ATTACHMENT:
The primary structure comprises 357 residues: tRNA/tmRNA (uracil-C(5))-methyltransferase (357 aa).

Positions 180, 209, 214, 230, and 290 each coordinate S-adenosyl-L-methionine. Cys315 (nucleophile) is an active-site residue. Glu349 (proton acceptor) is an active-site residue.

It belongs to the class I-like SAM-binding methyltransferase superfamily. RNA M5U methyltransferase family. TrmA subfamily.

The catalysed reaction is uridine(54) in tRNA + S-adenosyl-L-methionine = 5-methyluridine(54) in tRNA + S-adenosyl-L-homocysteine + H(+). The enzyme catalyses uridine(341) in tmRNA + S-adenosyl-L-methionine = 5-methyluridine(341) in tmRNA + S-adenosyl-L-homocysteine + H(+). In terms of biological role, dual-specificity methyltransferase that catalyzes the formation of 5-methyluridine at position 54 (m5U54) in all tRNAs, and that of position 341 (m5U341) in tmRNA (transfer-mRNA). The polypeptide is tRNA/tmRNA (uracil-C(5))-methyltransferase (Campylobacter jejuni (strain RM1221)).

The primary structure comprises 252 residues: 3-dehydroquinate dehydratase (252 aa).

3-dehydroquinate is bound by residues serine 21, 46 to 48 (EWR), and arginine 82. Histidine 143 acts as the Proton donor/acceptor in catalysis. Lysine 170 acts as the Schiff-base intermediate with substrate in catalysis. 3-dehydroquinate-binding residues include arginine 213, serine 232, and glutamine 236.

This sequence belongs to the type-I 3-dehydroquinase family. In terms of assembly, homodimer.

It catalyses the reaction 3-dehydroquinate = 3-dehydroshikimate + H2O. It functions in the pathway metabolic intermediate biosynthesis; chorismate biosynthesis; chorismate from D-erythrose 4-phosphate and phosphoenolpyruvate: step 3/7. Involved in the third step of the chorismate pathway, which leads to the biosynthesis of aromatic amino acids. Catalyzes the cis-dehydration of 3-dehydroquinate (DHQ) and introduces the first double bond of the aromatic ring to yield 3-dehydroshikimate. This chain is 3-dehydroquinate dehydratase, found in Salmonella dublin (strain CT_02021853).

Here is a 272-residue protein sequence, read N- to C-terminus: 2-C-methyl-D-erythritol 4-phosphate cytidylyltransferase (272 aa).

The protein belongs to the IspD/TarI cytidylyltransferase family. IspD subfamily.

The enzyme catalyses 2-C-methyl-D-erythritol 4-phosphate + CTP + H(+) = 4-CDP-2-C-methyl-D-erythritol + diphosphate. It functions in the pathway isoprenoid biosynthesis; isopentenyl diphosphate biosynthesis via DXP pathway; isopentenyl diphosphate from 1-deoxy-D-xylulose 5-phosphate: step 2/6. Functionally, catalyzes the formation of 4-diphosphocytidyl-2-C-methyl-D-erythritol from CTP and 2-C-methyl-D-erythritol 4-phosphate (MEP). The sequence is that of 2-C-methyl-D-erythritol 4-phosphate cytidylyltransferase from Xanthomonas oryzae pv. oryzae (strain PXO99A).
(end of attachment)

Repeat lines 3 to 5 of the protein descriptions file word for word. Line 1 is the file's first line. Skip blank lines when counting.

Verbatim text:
It belongs to the class I-like SAM-binding methyltransferase superfamily. RNA M5U methyltransferase family. TrmA subfamily.

The catalysed reaction is uridine(54) in tRNA + S-adenosyl-L-methionine = 5-methyluridine(54) in tRNA + S-adenosyl-L-homocysteine + H(+). The enzyme catalyses uridine(341) in tmRNA + S-adenosyl-L-methionine = 5-methyluridine(341) in tmRNA + S-adenosyl-L-homocysteine + H(+). In terms of biological role, dual-specificity methyltransferase that catalyzes the formation of 5-methyluridine at position 54 (m5U54) in all tRNAs, and that of position 341 (m5U341) in tmRNA (transfer-mRNA). The polypeptide is tRNA/tmRNA (uracil-C(5))-methyltransferase (Campylobacter jejuni (strain RM1221)).

The primary structure comprises 252 residues: 3-dehydroquinate dehydratase (252 aa).